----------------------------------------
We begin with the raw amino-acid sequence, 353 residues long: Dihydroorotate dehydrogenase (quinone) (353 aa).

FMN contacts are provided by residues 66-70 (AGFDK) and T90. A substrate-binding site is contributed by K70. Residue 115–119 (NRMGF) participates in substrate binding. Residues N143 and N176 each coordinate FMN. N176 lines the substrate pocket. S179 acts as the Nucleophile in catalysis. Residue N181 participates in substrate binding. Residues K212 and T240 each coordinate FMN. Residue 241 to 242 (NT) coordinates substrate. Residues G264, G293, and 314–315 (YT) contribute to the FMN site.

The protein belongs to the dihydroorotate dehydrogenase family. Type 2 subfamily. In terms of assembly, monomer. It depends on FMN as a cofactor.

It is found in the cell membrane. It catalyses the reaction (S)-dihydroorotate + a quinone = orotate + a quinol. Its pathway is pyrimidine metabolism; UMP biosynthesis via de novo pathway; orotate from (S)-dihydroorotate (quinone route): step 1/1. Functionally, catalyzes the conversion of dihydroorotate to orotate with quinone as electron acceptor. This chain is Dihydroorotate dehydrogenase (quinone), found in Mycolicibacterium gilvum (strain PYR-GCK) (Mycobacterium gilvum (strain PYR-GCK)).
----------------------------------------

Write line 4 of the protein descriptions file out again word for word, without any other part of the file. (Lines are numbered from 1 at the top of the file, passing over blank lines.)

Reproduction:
It is found in the cell membrane. It catalyses the reaction (S)-dihydroorotate + a quinone = orotate + a quinol. Its pathway is pyrimidine metabolism; UMP biosynthesis via de novo pathway; orotate from (S)-dihydroorotate (quinone route): step 1/1. Functionally, catalyzes the conversion of dihydroorotate to orotate with quinone as electron acceptor. This chain is Dihydroorotate dehydrogenase (quinone), found in Mycolicibacterium gilvum (strain PYR-GCK) (Mycobacterium gilvum (strain PYR-GCK)).